3. Point 13: Marriages crumble for other reasons, too. People change, sometimes not in the same direction. While children can play a part in it, I’m not entirely sure that it is statistically proven they do. Then again, when I observe that some of my girlfriends have nothing else to talk about then their little “boy” or “girl” and are not pursuing any interesting hobbies, I can see how that might be a turn off to their partner.

    No. 18 is a valid point. I often wonder how poor people have one baby after another (maybe no contraception) and then struggle to get on with their lives. And then westernized people don’t think it’s a problem to add to the bowl of overpopulation by hatching their own offspring. It’s unfairly distributed, though.

    No. 20: Ever read “We need to talk about Kevin?” 😉
    Regardless of the book, my biggest fear has always been having a child that will be mentally handicapped and whom I will have to take care of my entire life. Or his/her entire life. Not that I am against it. It’s just a scary thought, that’s all.

    No. 24: I don’t think every mother has felt that calling towards motherhood. There are too many unplanned births out there for that to be the case. But being completely turned off by the thought of having a kid is def a good argument in not having one.

    • That is true, although I figure if my marriage was going to crumble for any reason, I’d rather I only have myself to worry about rather than juggling shared custody or ending up a single mother. I don’t know if I’ve seen statistics on kids crumbling a marriage, but I have heard anecdotes. I have read statistics (although I’m too lazy too look them up) on kids changing a marriage though. I think it was in one of my psych books I read that marriage satisfaction tends to decline after kids are born and then goes back up after the kids leave home. (Obviously not that case for everyone though). I can see where that would be a turn off. The moms I tend to be friends with are the ones who make it a point to have interests outside of their kids (and hey wouldn’t ya know as far as I can see they tend to be pretty happily married too, so maybe there is something to that).

      In some places no contraception probably is a valid excuse. I don’t understand the people who fight so hard to get insurance not to cover contraception or want Planned Parenthood shut down especially when they tend to also be the same people who disagree with government assistance for people with children…Okay well contraception of ANY kind is cheaper than a child, so shouldn’t people who don’t want people to be able to collect more government assistance with children agree with affordable birth control? I’m happy TRICARE covers my birth control, and I bet TRICARE is happy they do too, but because even my IUD was cheaper than pre and post natal care plus all the doctor’s visits another dependent would require. (By the same token I have never understood people who say they personally can’t afford birth control even when they can get it at a reduced rate…so how the heck will you afford a kid?)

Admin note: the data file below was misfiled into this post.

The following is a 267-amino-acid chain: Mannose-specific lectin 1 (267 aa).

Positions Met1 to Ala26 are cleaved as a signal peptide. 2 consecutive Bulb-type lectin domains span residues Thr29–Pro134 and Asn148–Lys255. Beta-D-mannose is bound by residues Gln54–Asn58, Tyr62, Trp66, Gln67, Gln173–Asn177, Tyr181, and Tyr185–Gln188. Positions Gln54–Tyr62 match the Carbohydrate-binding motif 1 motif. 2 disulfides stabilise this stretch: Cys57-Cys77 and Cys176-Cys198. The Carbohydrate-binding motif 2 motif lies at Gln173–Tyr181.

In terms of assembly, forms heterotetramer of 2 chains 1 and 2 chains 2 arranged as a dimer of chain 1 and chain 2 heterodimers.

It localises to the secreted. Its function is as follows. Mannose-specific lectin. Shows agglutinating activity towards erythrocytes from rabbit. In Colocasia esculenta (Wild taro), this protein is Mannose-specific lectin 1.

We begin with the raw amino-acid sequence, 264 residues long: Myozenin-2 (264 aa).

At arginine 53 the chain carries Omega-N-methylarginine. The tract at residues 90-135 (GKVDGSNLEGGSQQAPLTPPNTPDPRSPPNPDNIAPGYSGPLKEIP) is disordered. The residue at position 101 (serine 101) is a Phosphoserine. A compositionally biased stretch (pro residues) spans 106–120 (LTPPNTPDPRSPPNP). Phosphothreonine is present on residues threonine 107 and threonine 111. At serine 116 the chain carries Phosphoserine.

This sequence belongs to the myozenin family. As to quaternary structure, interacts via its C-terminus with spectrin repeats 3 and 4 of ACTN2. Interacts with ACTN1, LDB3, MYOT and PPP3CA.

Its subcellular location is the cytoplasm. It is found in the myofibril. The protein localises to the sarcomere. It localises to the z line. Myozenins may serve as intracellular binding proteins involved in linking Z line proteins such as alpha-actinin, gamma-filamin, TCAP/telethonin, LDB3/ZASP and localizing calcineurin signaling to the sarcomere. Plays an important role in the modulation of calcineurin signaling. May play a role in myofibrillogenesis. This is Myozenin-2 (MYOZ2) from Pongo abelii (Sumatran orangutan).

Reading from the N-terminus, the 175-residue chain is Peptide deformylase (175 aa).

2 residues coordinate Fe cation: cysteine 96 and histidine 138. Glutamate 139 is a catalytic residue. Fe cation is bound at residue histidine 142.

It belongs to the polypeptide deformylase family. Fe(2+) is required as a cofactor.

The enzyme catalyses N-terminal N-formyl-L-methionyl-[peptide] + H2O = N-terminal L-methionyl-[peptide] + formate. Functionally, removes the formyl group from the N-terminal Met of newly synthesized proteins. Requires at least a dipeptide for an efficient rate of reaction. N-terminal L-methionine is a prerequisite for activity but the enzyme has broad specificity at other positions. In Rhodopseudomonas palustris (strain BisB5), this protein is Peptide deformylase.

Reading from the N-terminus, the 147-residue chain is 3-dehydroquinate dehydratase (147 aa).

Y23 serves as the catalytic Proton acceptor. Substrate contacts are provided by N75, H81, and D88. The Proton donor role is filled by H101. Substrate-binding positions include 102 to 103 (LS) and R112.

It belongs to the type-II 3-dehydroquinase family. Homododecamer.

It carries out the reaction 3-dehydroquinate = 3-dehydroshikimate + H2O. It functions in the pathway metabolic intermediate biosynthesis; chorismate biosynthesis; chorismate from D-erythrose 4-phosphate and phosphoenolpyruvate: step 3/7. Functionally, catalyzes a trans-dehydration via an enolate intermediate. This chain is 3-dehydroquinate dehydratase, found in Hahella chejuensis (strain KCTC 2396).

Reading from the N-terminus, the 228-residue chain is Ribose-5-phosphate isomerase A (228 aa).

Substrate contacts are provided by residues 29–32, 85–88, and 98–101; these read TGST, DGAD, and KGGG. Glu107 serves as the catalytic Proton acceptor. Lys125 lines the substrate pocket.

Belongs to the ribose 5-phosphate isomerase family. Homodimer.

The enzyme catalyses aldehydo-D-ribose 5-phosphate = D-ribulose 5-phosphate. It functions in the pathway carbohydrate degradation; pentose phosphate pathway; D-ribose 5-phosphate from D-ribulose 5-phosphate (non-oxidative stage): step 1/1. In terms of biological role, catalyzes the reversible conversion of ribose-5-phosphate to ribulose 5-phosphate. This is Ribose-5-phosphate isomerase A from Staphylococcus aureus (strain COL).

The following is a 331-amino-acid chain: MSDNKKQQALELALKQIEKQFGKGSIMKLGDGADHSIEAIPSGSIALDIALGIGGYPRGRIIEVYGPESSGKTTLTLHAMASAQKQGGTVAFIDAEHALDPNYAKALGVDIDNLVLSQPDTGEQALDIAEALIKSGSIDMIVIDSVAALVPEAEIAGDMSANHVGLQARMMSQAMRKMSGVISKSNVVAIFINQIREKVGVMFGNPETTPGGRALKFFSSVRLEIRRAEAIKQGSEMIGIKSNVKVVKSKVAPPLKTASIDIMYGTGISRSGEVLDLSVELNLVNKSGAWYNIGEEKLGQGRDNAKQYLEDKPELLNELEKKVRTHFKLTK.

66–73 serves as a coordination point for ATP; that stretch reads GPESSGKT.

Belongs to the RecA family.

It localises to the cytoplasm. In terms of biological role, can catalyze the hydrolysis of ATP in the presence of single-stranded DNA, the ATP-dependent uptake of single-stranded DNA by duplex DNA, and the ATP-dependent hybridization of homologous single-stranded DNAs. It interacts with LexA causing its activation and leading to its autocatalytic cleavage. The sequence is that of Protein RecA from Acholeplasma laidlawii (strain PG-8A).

I haven’t, but I have heard a few people mention it (even a few in this context lol) so perhaps I should. That’s understandable. Taking care of any child is a big commitment, but a lot of children with certain disorders require extended and maybe even lifelong care, and unfortunately there are often limits on what insurance will help cover in terms of treatment. I don’t think there’s anything wrong with you for being afraid of that possibility.

      Oh I know not everyone does. Just saying I have heard some say they did, either literally that they felt it was their calling in life or that they always wanted to be a mother. And even those that were unplanned, there are many who enjoy it. (Of course there are also many who don’t enjoy it. If accounts of people who end up abusing their kids aren’t enough check out http://www.truuconfessions.com/channels/Mom sometime.) I agree.